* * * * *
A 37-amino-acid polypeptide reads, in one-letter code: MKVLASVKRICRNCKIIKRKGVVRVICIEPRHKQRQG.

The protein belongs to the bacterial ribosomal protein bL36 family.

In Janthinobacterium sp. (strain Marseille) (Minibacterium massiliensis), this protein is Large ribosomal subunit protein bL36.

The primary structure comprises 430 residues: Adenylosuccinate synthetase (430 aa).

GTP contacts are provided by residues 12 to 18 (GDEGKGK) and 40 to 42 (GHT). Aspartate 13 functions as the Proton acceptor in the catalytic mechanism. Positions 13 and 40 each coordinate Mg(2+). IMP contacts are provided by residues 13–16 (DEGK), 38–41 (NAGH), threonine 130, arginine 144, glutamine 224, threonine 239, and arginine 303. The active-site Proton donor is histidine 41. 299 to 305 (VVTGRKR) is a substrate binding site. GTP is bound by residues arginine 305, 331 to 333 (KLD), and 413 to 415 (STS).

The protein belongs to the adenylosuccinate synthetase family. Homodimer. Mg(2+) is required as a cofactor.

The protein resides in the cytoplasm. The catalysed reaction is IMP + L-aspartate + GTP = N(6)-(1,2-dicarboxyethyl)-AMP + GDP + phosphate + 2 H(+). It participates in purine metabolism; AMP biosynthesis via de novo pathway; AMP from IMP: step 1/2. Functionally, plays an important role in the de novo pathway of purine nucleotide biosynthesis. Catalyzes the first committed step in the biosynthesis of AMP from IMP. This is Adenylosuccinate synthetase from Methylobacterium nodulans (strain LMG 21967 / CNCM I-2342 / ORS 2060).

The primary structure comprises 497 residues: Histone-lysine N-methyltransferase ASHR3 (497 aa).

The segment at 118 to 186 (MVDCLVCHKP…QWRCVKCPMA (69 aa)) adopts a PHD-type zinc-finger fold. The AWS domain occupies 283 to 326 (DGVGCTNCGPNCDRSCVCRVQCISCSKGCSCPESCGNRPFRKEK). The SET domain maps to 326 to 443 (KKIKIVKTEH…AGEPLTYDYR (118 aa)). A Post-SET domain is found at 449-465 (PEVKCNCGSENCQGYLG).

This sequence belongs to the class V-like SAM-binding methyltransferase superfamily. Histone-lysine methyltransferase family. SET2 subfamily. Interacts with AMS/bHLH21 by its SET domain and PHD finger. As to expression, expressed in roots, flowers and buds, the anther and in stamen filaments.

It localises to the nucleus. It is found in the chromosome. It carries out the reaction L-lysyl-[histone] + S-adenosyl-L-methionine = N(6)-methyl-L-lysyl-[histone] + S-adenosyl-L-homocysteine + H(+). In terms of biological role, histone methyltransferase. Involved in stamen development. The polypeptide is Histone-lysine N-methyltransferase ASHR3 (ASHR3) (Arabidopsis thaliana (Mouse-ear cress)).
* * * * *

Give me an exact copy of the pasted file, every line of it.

A 37-amino-acid polypeptide reads, in one-letter code: MKVLASVKRICRNCKIIKRKGVVRVICIEPRHKQRQG.

The protein belongs to the bacterial ribosomal protein bL36 family.

In Janthinobacterium sp. (strain Marseille) (Minibacterium massiliensis), this protein is Large ribosomal subunit protein bL36.

The primary structure comprises 430 residues: Adenylosuccinate synthetase (430 aa).

GTP contacts are provided by residues 12 to 18 (GDEGKGK) and 40 to 42 (GHT). Aspartate 13 functions as the Proton acceptor in the catalytic mechanism. Positions 13 and 40 each coordinate Mg(2+). IMP contacts are provided by residues 13–16 (DEGK), 38–41 (NAGH), threonine 130, arginine 144, glutamine 224, threonine 239, and arginine 303. The active-site Proton donor is histidine 41. 299 to 305 (VVTGRKR) is a substrate binding site. GTP is bound by residues arginine 305, 331 to 333 (KLD), and 413 to 415 (STS).

The protein belongs to the adenylosuccinate synthetase family. Homodimer. Mg(2+) is required as a cofactor.

The protein resides in the cytoplasm. The catalysed reaction is IMP + L-aspartate + GTP = N(6)-(1,2-dicarboxyethyl)-AMP + GDP + phosphate + 2 H(+). It participates in purine metabolism; AMP biosynthesis via de novo pathway; AMP from IMP: step 1/2. Functionally, plays an important role in the de novo pathway of purine nucleotide biosynthesis. Catalyzes the first committed step in the biosynthesis of AMP from IMP. This is Adenylosuccinate synthetase from Methylobacterium nodulans (strain LMG 21967 / CNCM I-2342 / ORS 2060).

The primary structure comprises 497 residues: Histone-lysine N-methyltransferase ASHR3 (497 aa).

The segment at 118 to 186 (MVDCLVCHKP…QWRCVKCPMA (69 aa)) adopts a PHD-type zinc-finger fold. The AWS domain occupies 283 to 326 (DGVGCTNCGPNCDRSCVCRVQCISCSKGCSCPESCGNRPFRKEK). The SET domain maps to 326 to 443 (KKIKIVKTEH…AGEPLTYDYR (118 aa)). A Post-SET domain is found at 449-465 (PEVKCNCGSENCQGYLG).

This sequence belongs to the class V-like SAM-binding methyltransferase superfamily. Histone-lysine methyltransferase family. SET2 subfamily. Interacts with AMS/bHLH21 by its SET domain and PHD finger. As to expression, expressed in roots, flowers and buds, the anther and in stamen filaments.

It localises to the nucleus. It is found in the chromosome. It carries out the reaction L-lysyl-[histone] + S-adenosyl-L-methionine = N(6)-methyl-L-lysyl-[histone] + S-adenosyl-L-homocysteine + H(+). In terms of biological role, histone methyltransferase. Involved in stamen development. The polypeptide is Histone-lysine N-methyltransferase ASHR3 (ASHR3) (Arabidopsis thaliana (Mouse-ear cress)).